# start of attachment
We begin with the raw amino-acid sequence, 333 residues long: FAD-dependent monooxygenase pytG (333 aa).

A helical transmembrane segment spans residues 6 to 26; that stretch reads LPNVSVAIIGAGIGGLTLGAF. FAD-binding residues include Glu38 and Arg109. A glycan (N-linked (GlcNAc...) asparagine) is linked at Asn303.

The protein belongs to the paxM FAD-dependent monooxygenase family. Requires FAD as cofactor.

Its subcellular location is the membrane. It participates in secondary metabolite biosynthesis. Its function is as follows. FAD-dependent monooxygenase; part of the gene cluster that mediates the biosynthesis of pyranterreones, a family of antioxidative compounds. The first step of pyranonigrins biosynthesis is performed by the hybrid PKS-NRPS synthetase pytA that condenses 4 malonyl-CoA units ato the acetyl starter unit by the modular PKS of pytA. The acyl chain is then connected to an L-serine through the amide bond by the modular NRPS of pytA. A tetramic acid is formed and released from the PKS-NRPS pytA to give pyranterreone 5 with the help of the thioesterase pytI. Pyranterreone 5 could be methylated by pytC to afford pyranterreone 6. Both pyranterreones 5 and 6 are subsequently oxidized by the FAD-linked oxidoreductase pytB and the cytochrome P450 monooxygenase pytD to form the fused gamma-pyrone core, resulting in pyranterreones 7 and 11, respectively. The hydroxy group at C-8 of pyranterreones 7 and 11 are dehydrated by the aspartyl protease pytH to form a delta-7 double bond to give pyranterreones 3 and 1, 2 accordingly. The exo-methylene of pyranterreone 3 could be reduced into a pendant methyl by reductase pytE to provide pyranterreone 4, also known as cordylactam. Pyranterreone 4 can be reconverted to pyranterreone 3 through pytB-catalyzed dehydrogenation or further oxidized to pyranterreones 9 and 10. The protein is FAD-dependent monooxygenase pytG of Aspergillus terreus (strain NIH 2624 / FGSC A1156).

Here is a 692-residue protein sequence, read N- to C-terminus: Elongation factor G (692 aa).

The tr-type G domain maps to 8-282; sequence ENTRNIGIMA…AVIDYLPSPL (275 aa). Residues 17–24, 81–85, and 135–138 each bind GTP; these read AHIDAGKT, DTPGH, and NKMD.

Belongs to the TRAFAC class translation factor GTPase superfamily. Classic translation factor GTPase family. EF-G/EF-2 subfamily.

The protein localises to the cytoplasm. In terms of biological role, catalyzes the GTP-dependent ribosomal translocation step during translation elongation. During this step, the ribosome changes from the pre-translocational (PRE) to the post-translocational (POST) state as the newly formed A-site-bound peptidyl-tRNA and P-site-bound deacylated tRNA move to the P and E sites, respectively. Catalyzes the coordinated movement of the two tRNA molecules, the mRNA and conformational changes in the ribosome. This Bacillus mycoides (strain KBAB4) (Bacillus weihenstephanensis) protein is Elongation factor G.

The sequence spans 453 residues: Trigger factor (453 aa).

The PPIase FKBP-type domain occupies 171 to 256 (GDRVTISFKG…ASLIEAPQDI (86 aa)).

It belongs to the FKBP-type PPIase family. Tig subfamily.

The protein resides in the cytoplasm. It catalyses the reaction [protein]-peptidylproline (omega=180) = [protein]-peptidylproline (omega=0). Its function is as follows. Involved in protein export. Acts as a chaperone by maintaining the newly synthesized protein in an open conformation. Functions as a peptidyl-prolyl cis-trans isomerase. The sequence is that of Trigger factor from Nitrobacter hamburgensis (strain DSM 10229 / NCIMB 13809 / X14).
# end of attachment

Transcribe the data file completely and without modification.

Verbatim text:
We begin with the raw amino-acid sequence, 333 residues long: FAD-dependent monooxygenase pytG (333 aa).

A helical transmembrane segment spans residues 6 to 26; that stretch reads LPNVSVAIIGAGIGGLTLGAF. FAD-binding residues include Glu38 and Arg109. A glycan (N-linked (GlcNAc...) asparagine) is linked at Asn303.

The protein belongs to the paxM FAD-dependent monooxygenase family. Requires FAD as cofactor.

Its subcellular location is the membrane. It participates in secondary metabolite biosynthesis. Its function is as follows. FAD-dependent monooxygenase; part of the gene cluster that mediates the biosynthesis of pyranterreones, a family of antioxidative compounds. The first step of pyranonigrins biosynthesis is performed by the hybrid PKS-NRPS synthetase pytA that condenses 4 malonyl-CoA units ato the acetyl starter unit by the modular PKS of pytA. The acyl chain is then connected to an L-serine through the amide bond by the modular NRPS of pytA. A tetramic acid is formed and released from the PKS-NRPS pytA to give pyranterreone 5 with the help of the thioesterase pytI. Pyranterreone 5 could be methylated by pytC to afford pyranterreone 6. Both pyranterreones 5 and 6 are subsequently oxidized by the FAD-linked oxidoreductase pytB and the cytochrome P450 monooxygenase pytD to form the fused gamma-pyrone core, resulting in pyranterreones 7 and 11, respectively. The hydroxy group at C-8 of pyranterreones 7 and 11 are dehydrated by the aspartyl protease pytH to form a delta-7 double bond to give pyranterreones 3 and 1, 2 accordingly. The exo-methylene of pyranterreone 3 could be reduced into a pendant methyl by reductase pytE to provide pyranterreone 4, also known as cordylactam. Pyranterreone 4 can be reconverted to pyranterreone 3 through pytB-catalyzed dehydrogenation or further oxidized to pyranterreones 9 and 10. The protein is FAD-dependent monooxygenase pytG of Aspergillus terreus (strain NIH 2624 / FGSC A1156).

Here is a 692-residue protein sequence, read N- to C-terminus: Elongation factor G (692 aa).

The tr-type G domain maps to 8-282; sequence ENTRNIGIMA…AVIDYLPSPL (275 aa). Residues 17–24, 81–85, and 135–138 each bind GTP; these read AHIDAGKT, DTPGH, and NKMD.

Belongs to the TRAFAC class translation factor GTPase superfamily. Classic translation factor GTPase family. EF-G/EF-2 subfamily.

The protein localises to the cytoplasm. In terms of biological role, catalyzes the GTP-dependent ribosomal translocation step during translation elongation. During this step, the ribosome changes from the pre-translocational (PRE) to the post-translocational (POST) state as the newly formed A-site-bound peptidyl-tRNA and P-site-bound deacylated tRNA move to the P and E sites, respectively. Catalyzes the coordinated movement of the two tRNA molecules, the mRNA and conformational changes in the ribosome. This Bacillus mycoides (strain KBAB4) (Bacillus weihenstephanensis) protein is Elongation factor G.

The sequence spans 453 residues: Trigger factor (453 aa).

The PPIase FKBP-type domain occupies 171 to 256 (GDRVTISFKG…ASLIEAPQDI (86 aa)).

It belongs to the FKBP-type PPIase family. Tig subfamily.

The protein resides in the cytoplasm. It catalyses the reaction [protein]-peptidylproline (omega=180) = [protein]-peptidylproline (omega=0). Its function is as follows. Involved in protein export. Acts as a chaperone by maintaining the newly synthesized protein in an open conformation. Functions as a peptidyl-prolyl cis-trans isomerase. The sequence is that of Trigger factor from Nitrobacter hamburgensis (strain DSM 10229 / NCIMB 13809 / X14).